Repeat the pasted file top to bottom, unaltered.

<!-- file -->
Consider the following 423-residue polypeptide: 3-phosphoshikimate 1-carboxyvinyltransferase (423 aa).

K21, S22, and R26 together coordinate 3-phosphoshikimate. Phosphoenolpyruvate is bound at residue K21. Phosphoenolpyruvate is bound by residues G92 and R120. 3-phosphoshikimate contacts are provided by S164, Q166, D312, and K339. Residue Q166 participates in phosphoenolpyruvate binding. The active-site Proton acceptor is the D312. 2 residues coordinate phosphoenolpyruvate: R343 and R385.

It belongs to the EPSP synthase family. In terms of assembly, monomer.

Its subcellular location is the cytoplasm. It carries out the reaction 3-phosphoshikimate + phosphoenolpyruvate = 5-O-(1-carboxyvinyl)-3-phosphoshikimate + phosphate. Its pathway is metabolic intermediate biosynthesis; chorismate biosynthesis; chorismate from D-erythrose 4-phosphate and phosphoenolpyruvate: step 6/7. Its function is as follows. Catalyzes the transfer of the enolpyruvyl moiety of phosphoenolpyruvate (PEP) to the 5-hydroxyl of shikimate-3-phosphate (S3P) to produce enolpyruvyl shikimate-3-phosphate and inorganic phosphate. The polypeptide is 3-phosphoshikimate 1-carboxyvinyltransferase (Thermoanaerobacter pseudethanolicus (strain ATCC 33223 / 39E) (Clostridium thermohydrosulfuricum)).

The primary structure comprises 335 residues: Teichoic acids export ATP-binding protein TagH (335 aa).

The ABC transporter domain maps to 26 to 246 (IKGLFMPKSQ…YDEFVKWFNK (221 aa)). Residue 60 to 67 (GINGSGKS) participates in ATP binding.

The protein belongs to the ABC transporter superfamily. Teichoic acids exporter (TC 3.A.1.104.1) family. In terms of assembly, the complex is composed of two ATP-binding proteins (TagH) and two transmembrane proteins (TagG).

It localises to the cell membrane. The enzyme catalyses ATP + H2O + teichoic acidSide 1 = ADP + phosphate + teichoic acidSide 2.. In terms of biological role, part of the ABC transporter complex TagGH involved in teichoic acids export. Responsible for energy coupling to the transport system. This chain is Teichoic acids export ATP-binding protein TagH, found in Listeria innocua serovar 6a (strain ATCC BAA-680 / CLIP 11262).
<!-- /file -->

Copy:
Consider the following 423-residue polypeptide: 3-phosphoshikimate 1-carboxyvinyltransferase (423 aa).

K21, S22, and R26 together coordinate 3-phosphoshikimate. Phosphoenolpyruvate is bound at residue K21. Phosphoenolpyruvate is bound by residues G92 and R120. 3-phosphoshikimate contacts are provided by S164, Q166, D312, and K339. Residue Q166 participates in phosphoenolpyruvate binding. The active-site Proton acceptor is the D312. 2 residues coordinate phosphoenolpyruvate: R343 and R385.

It belongs to the EPSP synthase family. In terms of assembly, monomer.

Its subcellular location is the cytoplasm. It carries out the reaction 3-phosphoshikimate + phosphoenolpyruvate = 5-O-(1-carboxyvinyl)-3-phosphoshikimate + phosphate. Its pathway is metabolic intermediate biosynthesis; chorismate biosynthesis; chorismate from D-erythrose 4-phosphate and phosphoenolpyruvate: step 6/7. Its function is as follows. Catalyzes the transfer of the enolpyruvyl moiety of phosphoenolpyruvate (PEP) to the 5-hydroxyl of shikimate-3-phosphate (S3P) to produce enolpyruvyl shikimate-3-phosphate and inorganic phosphate. The polypeptide is 3-phosphoshikimate 1-carboxyvinyltransferase (Thermoanaerobacter pseudethanolicus (strain ATCC 33223 / 39E) (Clostridium thermohydrosulfuricum)).

The primary structure comprises 335 residues: Teichoic acids export ATP-binding protein TagH (335 aa).

The ABC transporter domain maps to 26 to 246 (IKGLFMPKSQ…YDEFVKWFNK (221 aa)). Residue 60 to 67 (GINGSGKS) participates in ATP binding.

The protein belongs to the ABC transporter superfamily. Teichoic acids exporter (TC 3.A.1.104.1) family. In terms of assembly, the complex is composed of two ATP-binding proteins (TagH) and two transmembrane proteins (TagG).

It localises to the cell membrane. The enzyme catalyses ATP + H2O + teichoic acidSide 1 = ADP + phosphate + teichoic acidSide 2.. In terms of biological role, part of the ABC transporter complex TagGH involved in teichoic acids export. Responsible for energy coupling to the transport system. This chain is Teichoic acids export ATP-binding protein TagH, found in Listeria innocua serovar 6a (strain ATCC BAA-680 / CLIP 11262).